Interrupters, The

In Films, I by Chris Patmore

Cinema is very good at supplying us with a distraction from our daily lives, as is witnessed by

Cinema is very good at supplying us with a distraction from our daily lives, as is witnessed by the massive box-office takings of mindless entertainment such as Transformers 3. While the masses were enjoying the huge cybernetic shapeshifters battling it out on the streets of Chicago, there is a much harsher reality happening on the same streets as gang violence kills the young people who should be gawping at the latest Michael Bay extravaganza.

The Interrupters is a hard-hitting documentary, by award-winning filmmaker Steve (Hoop Dreams) James and Alex Kotlowitz, about a group of ex-gang leaders who work for an organisation called CeaseFire as violence interrupters. Basically, they intervene in street violence to stop it escalating into further deaths of young people. In the film they say that more people were killed in Chicago through gang and street violence in a year than there were US soldiers killed in Iraq and Afghanistan combined, and often for nothing more than “bad look”. CeaseFire was founded by Gary Slutkin, an epidemiologist who worked in Africa battling the spread of AIDS and cholera, who believes that violence is just another modern epidemic. If the events in England over the last week are any indication he could have a point. This recent flare-up has certainly proved more destructive than the swine flu that the government was getting us all in a panic about.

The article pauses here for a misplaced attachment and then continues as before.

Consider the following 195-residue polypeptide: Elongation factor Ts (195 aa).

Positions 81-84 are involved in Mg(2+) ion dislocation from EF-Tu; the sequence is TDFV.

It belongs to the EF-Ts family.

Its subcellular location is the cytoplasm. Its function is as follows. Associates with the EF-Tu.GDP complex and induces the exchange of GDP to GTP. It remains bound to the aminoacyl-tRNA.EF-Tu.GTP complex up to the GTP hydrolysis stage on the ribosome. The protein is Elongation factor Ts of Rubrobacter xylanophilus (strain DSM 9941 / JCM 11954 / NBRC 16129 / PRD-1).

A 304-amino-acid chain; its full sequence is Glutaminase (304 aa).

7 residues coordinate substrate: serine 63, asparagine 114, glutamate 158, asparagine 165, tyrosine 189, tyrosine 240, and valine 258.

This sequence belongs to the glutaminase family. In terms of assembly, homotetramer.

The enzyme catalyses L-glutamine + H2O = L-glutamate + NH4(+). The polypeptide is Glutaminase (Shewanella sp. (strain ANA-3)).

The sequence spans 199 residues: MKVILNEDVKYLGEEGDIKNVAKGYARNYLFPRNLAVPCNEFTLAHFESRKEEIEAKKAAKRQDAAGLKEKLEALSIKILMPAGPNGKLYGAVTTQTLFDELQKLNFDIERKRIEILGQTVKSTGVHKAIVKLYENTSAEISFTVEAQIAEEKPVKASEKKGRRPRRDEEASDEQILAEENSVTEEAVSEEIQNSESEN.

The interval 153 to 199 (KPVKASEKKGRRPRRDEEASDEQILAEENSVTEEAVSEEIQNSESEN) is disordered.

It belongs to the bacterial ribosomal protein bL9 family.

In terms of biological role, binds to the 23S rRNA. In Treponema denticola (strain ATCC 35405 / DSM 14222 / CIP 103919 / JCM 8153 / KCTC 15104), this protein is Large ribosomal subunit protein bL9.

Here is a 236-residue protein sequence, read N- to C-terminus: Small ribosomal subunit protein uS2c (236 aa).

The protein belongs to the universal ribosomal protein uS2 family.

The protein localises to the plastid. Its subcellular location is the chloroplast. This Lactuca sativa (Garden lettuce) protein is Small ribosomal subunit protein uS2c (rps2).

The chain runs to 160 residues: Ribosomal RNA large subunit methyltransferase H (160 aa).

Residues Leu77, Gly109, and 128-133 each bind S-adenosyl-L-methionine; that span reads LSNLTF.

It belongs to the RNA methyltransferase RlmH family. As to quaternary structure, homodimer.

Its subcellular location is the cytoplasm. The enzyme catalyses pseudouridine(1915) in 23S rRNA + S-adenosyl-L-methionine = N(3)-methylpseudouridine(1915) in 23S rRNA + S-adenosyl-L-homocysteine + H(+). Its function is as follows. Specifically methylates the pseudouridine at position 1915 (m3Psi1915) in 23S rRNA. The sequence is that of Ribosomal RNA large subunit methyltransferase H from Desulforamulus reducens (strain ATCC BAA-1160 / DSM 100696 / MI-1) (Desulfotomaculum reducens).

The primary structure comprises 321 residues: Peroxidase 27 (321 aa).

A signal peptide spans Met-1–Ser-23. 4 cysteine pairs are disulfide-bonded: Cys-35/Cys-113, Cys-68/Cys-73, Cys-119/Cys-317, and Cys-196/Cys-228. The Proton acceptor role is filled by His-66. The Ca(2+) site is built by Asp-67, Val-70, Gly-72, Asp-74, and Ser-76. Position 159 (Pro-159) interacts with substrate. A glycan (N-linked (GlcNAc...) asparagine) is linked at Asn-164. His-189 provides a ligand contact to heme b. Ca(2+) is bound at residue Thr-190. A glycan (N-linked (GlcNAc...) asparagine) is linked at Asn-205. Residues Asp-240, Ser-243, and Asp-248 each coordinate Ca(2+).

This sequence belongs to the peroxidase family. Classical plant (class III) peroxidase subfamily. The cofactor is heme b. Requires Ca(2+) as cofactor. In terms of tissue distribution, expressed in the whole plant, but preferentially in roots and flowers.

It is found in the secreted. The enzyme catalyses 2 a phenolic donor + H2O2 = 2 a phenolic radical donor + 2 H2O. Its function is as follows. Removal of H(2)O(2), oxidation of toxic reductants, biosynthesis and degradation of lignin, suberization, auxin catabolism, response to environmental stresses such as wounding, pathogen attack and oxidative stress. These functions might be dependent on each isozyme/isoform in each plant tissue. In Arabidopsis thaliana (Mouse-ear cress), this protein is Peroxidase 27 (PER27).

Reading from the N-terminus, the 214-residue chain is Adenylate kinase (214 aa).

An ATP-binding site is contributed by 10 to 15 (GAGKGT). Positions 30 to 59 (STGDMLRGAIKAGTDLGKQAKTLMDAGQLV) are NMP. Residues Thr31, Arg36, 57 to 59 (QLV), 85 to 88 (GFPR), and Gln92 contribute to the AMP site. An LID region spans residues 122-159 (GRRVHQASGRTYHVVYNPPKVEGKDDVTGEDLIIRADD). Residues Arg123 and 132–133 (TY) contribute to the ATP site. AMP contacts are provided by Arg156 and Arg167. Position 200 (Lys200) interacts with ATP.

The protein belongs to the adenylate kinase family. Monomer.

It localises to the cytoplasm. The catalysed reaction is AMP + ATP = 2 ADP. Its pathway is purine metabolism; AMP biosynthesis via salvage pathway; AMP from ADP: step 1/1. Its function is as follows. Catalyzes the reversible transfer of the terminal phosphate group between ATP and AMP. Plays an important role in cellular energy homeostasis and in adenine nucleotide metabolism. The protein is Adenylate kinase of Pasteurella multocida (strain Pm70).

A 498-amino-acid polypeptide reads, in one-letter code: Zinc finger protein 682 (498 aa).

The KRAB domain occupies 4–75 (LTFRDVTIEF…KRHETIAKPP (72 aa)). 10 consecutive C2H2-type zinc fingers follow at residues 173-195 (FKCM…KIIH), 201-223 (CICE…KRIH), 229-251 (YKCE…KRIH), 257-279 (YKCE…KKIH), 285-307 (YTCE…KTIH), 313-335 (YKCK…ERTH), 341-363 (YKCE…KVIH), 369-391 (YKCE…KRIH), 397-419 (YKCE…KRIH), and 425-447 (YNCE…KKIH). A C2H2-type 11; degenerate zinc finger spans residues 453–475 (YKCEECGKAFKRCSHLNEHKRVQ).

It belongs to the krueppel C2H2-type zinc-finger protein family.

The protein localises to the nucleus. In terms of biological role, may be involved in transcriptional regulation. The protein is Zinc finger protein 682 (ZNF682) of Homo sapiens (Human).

The hero of this film is without a doubt Ameena Matthews, who must be the nightmare of every NeoCon in the US, an outspoken, black Muslim woman, who was brought up in the gang culture as the daughter of one of the city’s most notorious gang leaders. She is strong and fearless when dealing with confrontations, but patient and compassionate when helping people turn their lives around. The film also follows two other male Interrupters who show equal amounts of compassion and empathy as they help victims of violence, including people they personally harmed.

The level of violence shown in this film is truly disturbing and does make what we have witnessed here seem like nothing more than an out-of-control shopping spree, but it also offers a lot more solutions than the empty platitudes of politicians.

Current events aside, this is a must see film for anyone living in a modern metropolis. It’s a tough watch that will leave you reeling afterwards, but it does offer hope, which is what is needed from any film, a possibly a solution to our own problems of youth and gang violence. Don’t miss it.